Although there is a consistency of theme and a common emotional thread to Hreinn Fridfinnsson's art, the media that he employs are remarkably varied in scale and substance, from photography, drawings and tracings to presentations and installations of sound, texts and ready-mades.
Fridfinnnsson often presents found objects with which he interferes as little as possible, creating new works that investigate ideas of the self and of time. He has said that: ‘Notions of time are always compelling. I read what comes my way about physics and mathematics, but I read as one who is uninitiated. The feeling and the interest in the essence of time is serious, but my dealing with time is not knowledge-based; it is more exploratory and feeling-based.’
Born in 1943 in Baer Dölum, Iceland, Fridfinnsson gained prominence as a leading figure on the Icelandic avant-garde after founding the group SÚM with three other artists in Reykjavik in 1965. Fridfinnsson moved to Amsterdam in the early 1970s and has been living and working there ever since.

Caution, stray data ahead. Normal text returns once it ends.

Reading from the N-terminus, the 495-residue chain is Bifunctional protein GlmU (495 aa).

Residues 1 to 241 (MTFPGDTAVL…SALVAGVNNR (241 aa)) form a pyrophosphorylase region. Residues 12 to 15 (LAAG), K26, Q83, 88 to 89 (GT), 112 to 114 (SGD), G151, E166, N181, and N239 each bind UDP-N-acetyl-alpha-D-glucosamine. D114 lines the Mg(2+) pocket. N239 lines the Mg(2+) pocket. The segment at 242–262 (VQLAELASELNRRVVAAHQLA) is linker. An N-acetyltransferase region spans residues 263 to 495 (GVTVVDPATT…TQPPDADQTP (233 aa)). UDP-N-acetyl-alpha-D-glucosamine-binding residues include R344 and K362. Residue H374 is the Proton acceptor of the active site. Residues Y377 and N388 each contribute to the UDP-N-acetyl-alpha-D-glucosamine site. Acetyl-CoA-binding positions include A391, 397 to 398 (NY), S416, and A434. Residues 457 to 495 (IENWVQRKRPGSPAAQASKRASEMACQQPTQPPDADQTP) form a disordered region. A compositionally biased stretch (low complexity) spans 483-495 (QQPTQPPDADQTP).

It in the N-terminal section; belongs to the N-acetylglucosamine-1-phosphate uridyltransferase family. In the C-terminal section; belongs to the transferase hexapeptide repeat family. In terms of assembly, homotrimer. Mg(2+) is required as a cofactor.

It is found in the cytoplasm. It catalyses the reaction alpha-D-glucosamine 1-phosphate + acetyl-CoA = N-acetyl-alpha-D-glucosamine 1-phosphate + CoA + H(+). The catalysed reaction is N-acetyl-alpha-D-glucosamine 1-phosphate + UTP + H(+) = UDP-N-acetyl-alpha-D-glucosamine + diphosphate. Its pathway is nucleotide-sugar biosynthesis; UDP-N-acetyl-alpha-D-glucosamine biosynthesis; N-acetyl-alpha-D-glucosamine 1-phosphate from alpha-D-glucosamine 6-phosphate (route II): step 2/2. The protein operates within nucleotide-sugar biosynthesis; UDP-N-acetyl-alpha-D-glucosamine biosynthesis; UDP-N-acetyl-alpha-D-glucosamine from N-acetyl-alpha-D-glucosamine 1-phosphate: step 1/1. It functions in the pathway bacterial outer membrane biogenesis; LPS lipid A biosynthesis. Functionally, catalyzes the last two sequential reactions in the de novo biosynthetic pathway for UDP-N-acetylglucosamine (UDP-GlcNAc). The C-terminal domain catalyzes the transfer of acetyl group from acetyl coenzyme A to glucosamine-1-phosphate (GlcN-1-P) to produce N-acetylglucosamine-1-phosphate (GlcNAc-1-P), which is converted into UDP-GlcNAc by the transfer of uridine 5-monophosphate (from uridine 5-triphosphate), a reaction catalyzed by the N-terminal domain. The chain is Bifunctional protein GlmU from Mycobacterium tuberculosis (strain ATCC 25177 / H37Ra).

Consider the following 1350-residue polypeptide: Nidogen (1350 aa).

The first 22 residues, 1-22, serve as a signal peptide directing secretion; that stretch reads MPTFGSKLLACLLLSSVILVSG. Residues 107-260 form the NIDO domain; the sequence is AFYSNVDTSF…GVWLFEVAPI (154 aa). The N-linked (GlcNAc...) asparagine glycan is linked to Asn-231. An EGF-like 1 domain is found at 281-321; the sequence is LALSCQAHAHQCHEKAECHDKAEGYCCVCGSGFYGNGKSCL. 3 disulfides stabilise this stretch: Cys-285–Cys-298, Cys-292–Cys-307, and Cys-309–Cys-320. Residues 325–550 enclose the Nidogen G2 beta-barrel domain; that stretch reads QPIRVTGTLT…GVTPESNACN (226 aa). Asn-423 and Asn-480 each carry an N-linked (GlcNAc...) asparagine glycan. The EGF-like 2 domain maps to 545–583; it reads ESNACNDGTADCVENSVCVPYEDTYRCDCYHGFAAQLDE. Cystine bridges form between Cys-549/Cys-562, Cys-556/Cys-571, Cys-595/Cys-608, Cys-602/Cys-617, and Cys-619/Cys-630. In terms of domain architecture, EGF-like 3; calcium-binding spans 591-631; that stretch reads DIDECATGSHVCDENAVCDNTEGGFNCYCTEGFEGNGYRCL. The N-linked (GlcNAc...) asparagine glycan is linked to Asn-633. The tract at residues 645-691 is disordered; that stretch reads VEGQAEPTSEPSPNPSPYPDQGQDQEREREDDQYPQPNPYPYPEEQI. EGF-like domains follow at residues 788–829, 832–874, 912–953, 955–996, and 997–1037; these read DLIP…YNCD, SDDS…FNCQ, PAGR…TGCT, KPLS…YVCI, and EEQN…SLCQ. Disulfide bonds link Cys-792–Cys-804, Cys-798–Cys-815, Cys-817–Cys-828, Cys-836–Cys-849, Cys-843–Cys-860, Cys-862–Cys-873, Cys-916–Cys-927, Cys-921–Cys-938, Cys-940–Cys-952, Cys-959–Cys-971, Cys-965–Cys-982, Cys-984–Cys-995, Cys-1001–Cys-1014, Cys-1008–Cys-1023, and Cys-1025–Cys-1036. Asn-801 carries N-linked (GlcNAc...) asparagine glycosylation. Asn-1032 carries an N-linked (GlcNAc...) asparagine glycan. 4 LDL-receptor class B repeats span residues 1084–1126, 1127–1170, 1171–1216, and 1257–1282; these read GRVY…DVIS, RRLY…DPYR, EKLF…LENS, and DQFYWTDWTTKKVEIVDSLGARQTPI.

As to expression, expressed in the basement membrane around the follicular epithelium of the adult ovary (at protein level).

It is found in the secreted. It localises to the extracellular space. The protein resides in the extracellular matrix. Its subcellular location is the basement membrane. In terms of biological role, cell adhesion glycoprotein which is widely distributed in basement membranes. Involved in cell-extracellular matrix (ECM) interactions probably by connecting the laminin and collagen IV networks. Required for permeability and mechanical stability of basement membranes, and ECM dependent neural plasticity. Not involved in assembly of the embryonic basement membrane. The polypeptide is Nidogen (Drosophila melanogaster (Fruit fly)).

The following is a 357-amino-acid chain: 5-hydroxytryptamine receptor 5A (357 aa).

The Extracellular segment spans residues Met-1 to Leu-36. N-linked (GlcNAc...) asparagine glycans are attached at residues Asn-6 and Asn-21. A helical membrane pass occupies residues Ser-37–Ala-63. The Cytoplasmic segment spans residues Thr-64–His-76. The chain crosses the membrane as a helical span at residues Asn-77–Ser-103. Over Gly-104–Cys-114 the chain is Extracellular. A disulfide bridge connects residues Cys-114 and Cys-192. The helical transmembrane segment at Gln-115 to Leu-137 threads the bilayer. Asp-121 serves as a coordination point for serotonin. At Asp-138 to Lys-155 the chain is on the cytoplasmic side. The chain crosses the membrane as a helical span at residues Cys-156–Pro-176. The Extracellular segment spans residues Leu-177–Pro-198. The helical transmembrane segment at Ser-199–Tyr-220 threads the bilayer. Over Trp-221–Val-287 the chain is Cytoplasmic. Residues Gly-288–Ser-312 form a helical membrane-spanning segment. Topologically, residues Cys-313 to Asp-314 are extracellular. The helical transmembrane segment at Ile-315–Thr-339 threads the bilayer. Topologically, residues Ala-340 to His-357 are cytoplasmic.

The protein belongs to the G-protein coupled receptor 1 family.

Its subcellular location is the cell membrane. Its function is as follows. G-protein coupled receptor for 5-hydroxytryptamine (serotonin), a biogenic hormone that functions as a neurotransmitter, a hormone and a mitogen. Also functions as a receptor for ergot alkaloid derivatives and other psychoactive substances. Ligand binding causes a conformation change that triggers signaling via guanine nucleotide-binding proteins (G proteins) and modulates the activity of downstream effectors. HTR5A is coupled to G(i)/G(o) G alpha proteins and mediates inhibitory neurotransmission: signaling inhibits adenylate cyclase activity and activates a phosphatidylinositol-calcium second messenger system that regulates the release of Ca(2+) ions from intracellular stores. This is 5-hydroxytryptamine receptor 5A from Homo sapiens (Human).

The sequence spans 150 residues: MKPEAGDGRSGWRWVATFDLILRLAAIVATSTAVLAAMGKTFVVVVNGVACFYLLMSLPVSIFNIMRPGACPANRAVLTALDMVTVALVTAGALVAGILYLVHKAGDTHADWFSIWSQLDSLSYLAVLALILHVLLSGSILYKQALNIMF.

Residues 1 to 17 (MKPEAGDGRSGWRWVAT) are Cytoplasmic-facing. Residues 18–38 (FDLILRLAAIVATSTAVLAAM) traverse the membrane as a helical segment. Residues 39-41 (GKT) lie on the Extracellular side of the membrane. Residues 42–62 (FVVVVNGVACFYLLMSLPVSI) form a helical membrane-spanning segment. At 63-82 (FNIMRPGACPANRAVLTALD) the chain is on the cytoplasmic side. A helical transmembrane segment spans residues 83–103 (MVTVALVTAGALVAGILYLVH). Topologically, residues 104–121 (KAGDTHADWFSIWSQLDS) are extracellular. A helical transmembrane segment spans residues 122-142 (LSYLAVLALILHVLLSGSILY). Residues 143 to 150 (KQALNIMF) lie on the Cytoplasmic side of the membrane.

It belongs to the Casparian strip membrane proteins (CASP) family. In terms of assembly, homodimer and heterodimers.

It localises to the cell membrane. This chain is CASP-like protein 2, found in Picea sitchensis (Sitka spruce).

Hreinn Fridfinnsson has had solo exhibitions at: the National Gallery of Iceland, 1993; 45th Venice Biennale, 1993; and the Institute of Contemporary Art, Amsterdam, 1992. His work has also been featured in group shows including the Carnegie Art Award, 2000 and Sleeping Beauty–Art Now, Scandinavia Today, Solomon R. Guggenheim Museum, New York, 1983.
The exhibition was presented in collaboration with artist Olafur Eliasson, who was working with Kjetil Thorsen of Snøhetta to design the 2007 Serpentine Gallery Pavilion. Eliasson has gained worldwide renown for his large-scale installations which appropriate natural materials and phenomena in unexpected settings.